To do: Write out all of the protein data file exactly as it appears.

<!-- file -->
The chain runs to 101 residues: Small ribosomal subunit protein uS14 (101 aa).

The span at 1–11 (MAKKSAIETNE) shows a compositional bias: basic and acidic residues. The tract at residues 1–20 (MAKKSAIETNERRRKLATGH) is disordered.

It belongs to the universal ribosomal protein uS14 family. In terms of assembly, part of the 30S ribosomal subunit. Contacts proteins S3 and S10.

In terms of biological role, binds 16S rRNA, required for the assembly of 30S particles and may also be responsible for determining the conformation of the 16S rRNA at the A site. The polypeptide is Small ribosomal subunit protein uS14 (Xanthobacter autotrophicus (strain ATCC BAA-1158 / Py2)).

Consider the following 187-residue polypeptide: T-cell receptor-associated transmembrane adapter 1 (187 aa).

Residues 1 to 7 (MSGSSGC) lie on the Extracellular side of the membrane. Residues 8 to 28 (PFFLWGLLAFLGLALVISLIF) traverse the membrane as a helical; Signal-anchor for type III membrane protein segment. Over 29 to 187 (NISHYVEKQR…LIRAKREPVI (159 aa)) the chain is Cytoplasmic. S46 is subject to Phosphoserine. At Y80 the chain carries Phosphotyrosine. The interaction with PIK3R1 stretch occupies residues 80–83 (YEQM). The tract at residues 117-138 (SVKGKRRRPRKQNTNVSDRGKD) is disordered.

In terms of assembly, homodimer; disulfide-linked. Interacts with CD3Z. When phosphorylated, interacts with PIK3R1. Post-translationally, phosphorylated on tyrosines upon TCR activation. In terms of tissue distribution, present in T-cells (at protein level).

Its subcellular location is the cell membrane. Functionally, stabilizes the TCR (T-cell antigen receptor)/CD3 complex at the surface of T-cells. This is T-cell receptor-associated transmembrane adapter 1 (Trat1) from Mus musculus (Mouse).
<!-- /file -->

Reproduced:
The chain runs to 101 residues: Small ribosomal subunit protein uS14 (101 aa).

The span at 1–11 (MAKKSAIETNE) shows a compositional bias: basic and acidic residues. The tract at residues 1–20 (MAKKSAIETNERRRKLATGH) is disordered.

It belongs to the universal ribosomal protein uS14 family. In terms of assembly, part of the 30S ribosomal subunit. Contacts proteins S3 and S10.

In terms of biological role, binds 16S rRNA, required for the assembly of 30S particles and may also be responsible for determining the conformation of the 16S rRNA at the A site. The polypeptide is Small ribosomal subunit protein uS14 (Xanthobacter autotrophicus (strain ATCC BAA-1158 / Py2)).

Consider the following 187-residue polypeptide: T-cell receptor-associated transmembrane adapter 1 (187 aa).

Residues 1 to 7 (MSGSSGC) lie on the Extracellular side of the membrane. Residues 8 to 28 (PFFLWGLLAFLGLALVISLIF) traverse the membrane as a helical; Signal-anchor for type III membrane protein segment. Over 29 to 187 (NISHYVEKQR…LIRAKREPVI (159 aa)) the chain is Cytoplasmic. S46 is subject to Phosphoserine. At Y80 the chain carries Phosphotyrosine. The interaction with PIK3R1 stretch occupies residues 80–83 (YEQM). The tract at residues 117-138 (SVKGKRRRPRKQNTNVSDRGKD) is disordered.

In terms of assembly, homodimer; disulfide-linked. Interacts with CD3Z. When phosphorylated, interacts with PIK3R1. Post-translationally, phosphorylated on tyrosines upon TCR activation. In terms of tissue distribution, present in T-cells (at protein level).

Its subcellular location is the cell membrane. Functionally, stabilizes the TCR (T-cell antigen receptor)/CD3 complex at the surface of T-cells. This is T-cell receptor-associated transmembrane adapter 1 (Trat1) from Mus musculus (Mouse).